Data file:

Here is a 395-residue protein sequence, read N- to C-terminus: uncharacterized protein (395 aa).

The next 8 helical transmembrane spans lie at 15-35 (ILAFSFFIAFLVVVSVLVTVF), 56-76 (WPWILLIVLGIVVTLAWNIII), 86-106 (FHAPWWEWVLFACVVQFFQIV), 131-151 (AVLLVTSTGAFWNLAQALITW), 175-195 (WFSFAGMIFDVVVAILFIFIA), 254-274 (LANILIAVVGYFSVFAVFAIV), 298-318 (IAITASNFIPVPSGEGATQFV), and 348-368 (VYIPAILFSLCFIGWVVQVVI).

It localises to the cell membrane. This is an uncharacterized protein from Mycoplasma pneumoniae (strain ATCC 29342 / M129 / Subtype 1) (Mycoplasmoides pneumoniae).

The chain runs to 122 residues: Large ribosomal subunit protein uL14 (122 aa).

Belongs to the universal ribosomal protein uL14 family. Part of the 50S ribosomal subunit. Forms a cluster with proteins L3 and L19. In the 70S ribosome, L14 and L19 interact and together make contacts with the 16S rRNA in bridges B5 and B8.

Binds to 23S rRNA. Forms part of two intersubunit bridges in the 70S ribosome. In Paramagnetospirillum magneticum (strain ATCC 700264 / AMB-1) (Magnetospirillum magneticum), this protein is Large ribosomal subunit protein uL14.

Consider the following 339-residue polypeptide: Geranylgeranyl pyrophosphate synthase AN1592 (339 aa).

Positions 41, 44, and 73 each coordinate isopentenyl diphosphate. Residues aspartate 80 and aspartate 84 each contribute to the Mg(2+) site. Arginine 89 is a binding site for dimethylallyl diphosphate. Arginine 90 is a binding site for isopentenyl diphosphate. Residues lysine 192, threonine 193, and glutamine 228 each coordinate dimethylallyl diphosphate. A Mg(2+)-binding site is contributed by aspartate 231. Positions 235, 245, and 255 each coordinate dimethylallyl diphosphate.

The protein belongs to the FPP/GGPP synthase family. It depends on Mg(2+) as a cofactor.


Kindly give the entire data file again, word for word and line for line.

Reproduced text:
Here is a 395-residue protein sequence, read N- to C-terminus: uncharacterized protein (395 aa).

The next 8 helical transmembrane spans lie at 15-35 (ILAFSFFIAFLVVVSVLVTVF), 56-76 (WPWILLIVLGIVVTLAWNIII), 86-106 (FHAPWWEWVLFACVVQFFQIV), 131-151 (AVLLVTSTGAFWNLAQALITW), 175-195 (WFSFAGMIFDVVVAILFIFIA), 254-274 (LANILIAVVGYFSVFAVFAIV), 298-318 (IAITASNFIPVPSGEGATQFV), and 348-368 (VYIPAILFSLCFIGWVVQVVI).

It localises to the cell membrane. This is an uncharacterized protein from Mycoplasma pneumoniae (strain ATCC 29342 / M129 / Subtype 1) (Mycoplasmoides pneumoniae).

The chain runs to 122 residues: Large ribosomal subunit protein uL14 (122 aa).

Belongs to the universal ribosomal protein uL14 family. Part of the 50S ribosomal subunit. Forms a cluster with proteins L3 and L19. In the 70S ribosome, L14 and L19 interact and together make contacts with the 16S rRNA in bridges B5 and B8.

Binds to 23S rRNA. Forms part of two intersubunit bridges in the 70S ribosome. In Paramagnetospirillum magneticum (strain ATCC 700264 / AMB-1) (Magnetospirillum magneticum), this protein is Large ribosomal subunit protein uL14.

Consider the following 339-residue polypeptide: Geranylgeranyl pyrophosphate synthase AN1592 (339 aa).

Positions 41, 44, and 73 each coordinate isopentenyl diphosphate. Residues aspartate 80 and aspartate 84 each contribute to the Mg(2+) site. Arginine 89 is a binding site for dimethylallyl diphosphate. Arginine 90 is a binding site for isopentenyl diphosphate. Residues lysine 192, threonine 193, and glutamine 228 each coordinate dimethylallyl diphosphate. A Mg(2+)-binding site is contributed by aspartate 231. Positions 235, 245, and 255 each coordinate dimethylallyl diphosphate.

The protein belongs to the FPP/GGPP synthase family. It depends on Mg(2+) as a cofactor.